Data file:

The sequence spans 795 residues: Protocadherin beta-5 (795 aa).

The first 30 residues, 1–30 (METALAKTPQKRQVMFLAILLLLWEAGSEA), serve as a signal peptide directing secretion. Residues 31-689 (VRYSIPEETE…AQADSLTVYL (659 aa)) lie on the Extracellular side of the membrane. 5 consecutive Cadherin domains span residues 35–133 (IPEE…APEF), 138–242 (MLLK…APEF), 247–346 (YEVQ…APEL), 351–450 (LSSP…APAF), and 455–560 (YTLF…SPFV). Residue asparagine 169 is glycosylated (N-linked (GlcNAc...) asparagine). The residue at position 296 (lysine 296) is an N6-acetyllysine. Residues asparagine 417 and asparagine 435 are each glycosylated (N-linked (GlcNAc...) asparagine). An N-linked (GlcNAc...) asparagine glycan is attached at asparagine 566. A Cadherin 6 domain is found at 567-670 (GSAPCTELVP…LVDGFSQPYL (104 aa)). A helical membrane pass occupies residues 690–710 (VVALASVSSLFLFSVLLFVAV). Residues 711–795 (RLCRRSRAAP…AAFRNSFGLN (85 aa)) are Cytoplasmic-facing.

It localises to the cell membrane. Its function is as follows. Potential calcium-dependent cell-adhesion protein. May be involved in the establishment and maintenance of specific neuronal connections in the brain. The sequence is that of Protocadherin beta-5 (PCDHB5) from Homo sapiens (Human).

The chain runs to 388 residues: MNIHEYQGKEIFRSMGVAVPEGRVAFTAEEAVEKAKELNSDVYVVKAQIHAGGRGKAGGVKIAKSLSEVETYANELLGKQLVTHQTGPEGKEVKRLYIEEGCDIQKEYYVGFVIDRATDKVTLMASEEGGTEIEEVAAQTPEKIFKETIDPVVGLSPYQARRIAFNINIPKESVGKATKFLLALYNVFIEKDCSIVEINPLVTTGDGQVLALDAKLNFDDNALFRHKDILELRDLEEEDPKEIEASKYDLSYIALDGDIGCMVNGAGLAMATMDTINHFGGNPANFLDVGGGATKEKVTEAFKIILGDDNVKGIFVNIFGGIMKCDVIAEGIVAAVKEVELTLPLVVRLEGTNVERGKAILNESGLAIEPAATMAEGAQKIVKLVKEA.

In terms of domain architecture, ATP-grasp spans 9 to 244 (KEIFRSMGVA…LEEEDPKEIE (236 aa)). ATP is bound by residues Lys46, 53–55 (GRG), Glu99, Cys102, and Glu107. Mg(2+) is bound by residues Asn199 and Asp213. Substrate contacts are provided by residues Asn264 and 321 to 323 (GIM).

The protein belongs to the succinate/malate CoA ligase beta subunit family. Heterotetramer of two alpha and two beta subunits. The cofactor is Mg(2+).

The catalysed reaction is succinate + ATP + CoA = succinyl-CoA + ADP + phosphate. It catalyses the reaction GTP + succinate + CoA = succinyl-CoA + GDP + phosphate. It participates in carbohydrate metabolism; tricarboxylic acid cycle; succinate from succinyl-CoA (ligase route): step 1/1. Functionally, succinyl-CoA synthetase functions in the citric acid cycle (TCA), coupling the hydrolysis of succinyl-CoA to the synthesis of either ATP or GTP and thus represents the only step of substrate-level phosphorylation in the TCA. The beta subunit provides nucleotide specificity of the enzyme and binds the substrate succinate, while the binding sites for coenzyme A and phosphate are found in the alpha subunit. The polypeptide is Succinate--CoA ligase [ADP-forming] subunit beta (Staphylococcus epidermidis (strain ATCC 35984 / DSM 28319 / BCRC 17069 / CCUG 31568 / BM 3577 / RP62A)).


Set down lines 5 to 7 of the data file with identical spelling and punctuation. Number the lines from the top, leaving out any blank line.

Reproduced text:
In terms of domain architecture, ATP-grasp spans 9 to 244 (KEIFRSMGVA…LEEEDPKEIE (236 aa)). ATP is bound by residues Lys46, 53–55 (GRG), Glu99, Cys102, and Glu107. Mg(2+) is bound by residues Asn199 and Asp213. Substrate contacts are provided by residues Asn264 and 321 to 323 (GIM).

The protein belongs to the succinate/malate CoA ligase beta subunit family. Heterotetramer of two alpha and two beta subunits. The cofactor is Mg(2+).

The catalysed reaction is succinate + ATP + CoA = succinyl-CoA + ADP + phosphate. It catalyses the reaction GTP + succinate + CoA = succinyl-CoA + GDP + phosphate. It participates in carbohydrate metabolism; tricarboxylic acid cycle; succinate from succinyl-CoA (ligase route): step 1/1. Functionally, succinyl-CoA synthetase functions in the citric acid cycle (TCA), coupling the hydrolysis of succinyl-CoA to the synthesis of either ATP or GTP and thus represents the only step of substrate-level phosphorylation in the TCA. The beta subunit provides nucleotide specificity of the enzyme and binds the substrate succinate, while the binding sites for coenzyme A and phosphate are found in the alpha subunit. The polypeptide is Succinate--CoA ligase [ADP-forming] subunit beta (Staphylococcus epidermidis (strain ATCC 35984 / DSM 28319 / BCRC 17069 / CCUG 31568 / BM 3577 / RP62A)).